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Like A Champ

As he readies for his return to NFL, Darren Waller talks openly about sobriety, his dedication to football and the human being he’s in love with.


Dec. 21 2023, Published 3:45 p.m. ET

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Photographer: Andrew Zaeh

Photo Assistant: Jack Mallett

Fashion Stylist: Robyn Fernandes

Grooming: Reza Tabassi

Videographer: Dante Williams

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“I always felt like I didn’t really fit in, I wasn’t like a normal Black kid. I was just different—which I didn’t see as something unique at the time”

It’s a Saturday afternoon and we’ve just begun our Zoom interview. Though a member of the NY Giants, Darren is currently not playing due to a hamstring injury he received earlier and is currently rehabbing (including dry needle/acupuncture). He’s wearing an Army green hoodie and tan baseball cap that he wears both frontwards and backwards during our interview.

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At 6 '6 and 245 lbs, Waller, a muscular frame gilded in tattoos doesn’t look like what he’s been through. The stats go as follows: he’s a Pro-Bowler, has played two positions (wide-receivers and tight end), played for three NFL teams and has charted on the NFL’s Top 100 Players list for numerous years (a list voted on by his peers).

Though he moved around a bit as a young child, he claims Acworth, Georgia as his hometown. “Growing up for me was interesting, I was good at sports, I was smart, I feel like I had a nice personality and had manners.”' Waller offers.


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A bit of a late bloomer (“I didn’t have attention from girls”- he mentions) Waller excelled in school and football. But off the field, Waller was starting a bout with addiction to several drugs including oxycodone, marijuana, liquor and cocaine (which he did later in life). This addiction led to several suspensions in both college and in the NFL. Though he had been fined and ordered to rehab before, it wasn’t until he overdosed in his jeep, he realized he truly had a problem. Waller went to a rehab program in Maine (which the NFL paid for). To ground himself, he got a job working at a local supermarket after.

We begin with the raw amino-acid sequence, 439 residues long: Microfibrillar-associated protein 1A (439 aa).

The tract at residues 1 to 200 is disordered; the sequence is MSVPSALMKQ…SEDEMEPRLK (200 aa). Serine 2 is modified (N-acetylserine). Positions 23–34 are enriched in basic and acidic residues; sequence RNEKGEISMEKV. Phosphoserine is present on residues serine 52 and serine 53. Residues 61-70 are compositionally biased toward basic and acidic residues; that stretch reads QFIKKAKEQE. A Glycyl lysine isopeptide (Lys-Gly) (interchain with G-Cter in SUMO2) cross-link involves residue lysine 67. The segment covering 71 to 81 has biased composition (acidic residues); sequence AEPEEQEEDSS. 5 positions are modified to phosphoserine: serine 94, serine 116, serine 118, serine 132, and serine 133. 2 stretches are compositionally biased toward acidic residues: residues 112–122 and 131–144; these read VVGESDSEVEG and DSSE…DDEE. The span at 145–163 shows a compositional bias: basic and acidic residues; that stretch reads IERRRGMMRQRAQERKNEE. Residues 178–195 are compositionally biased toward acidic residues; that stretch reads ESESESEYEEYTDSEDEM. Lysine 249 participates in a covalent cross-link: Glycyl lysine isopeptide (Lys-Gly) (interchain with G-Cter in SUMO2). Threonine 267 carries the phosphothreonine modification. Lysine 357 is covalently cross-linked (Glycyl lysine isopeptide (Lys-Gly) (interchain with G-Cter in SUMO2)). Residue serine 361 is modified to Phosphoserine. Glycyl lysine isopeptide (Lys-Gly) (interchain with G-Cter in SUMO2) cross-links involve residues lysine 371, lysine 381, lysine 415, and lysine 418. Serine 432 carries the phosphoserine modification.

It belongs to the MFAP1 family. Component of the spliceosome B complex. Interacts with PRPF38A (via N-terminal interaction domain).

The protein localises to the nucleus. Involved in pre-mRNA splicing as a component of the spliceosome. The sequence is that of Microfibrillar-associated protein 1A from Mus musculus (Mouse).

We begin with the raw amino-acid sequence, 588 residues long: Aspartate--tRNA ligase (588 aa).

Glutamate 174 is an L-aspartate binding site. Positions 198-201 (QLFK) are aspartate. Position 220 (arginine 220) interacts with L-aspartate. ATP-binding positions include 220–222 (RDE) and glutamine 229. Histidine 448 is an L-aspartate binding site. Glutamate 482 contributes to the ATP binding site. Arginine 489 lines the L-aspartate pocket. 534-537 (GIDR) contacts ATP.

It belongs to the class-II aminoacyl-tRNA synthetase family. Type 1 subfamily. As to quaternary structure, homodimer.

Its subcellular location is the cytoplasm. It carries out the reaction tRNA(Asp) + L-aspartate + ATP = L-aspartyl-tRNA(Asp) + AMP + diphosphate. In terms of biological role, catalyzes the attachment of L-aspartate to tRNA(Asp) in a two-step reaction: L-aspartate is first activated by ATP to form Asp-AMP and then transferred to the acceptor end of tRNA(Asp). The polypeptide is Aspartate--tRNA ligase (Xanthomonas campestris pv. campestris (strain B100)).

Today, Waller lives a sober life though he admits to having a cigar every now and then. He’s started the Darren Waller Foundation that helps the youth avoid and overcome addiction. He’s also learned to express himself through music, releasing several projects that he writes and produces. Lastly, he’s newly married to Kelsey Plum, a fellow athlete who plays for WNBA’s Las Vegas Aces.

Nothing about this man’s life has been normal—but oddly enough that’s the criteria for being a champion. We sat down to chat with Darren Waller about his journey.

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BLEU: Most of us (especially Black men) spent a big portion of our childhood playing or being around sports. What made you want to pursue a career? Why football?

Waller: I don’t know to be honest. I think my parents kind of threw me into it. I think my first year playing football—I was like four years old. I knew I was kind of good at it, early on. I didn’t think I would be playing professionally or even in college—I just felt like I knew what I was doing. The love faded in and out as life happened, but…

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BLEU: Tell us a little bit about growing up in Georgia.

Waller: I always felt like I didn’t fit in. I wasn’t like a normal Black kid. The music I listened to, the things I was into and the way I carried myself—I’d get made fun for it. I didn’t have any attention from girls, I wasn’t really into fashion. I wore random stuff that didn't match. A different kid, really sensitive. Not normal. I didn’t see it as a unique quality at the time, back then you just wanted to be like everyone else, fit in, be cool. I guess I found my footing socially once I started getting good at sports. It’s kinda easy to make friends and be in with the cool crowd. Sports afforded me the chance to go to college.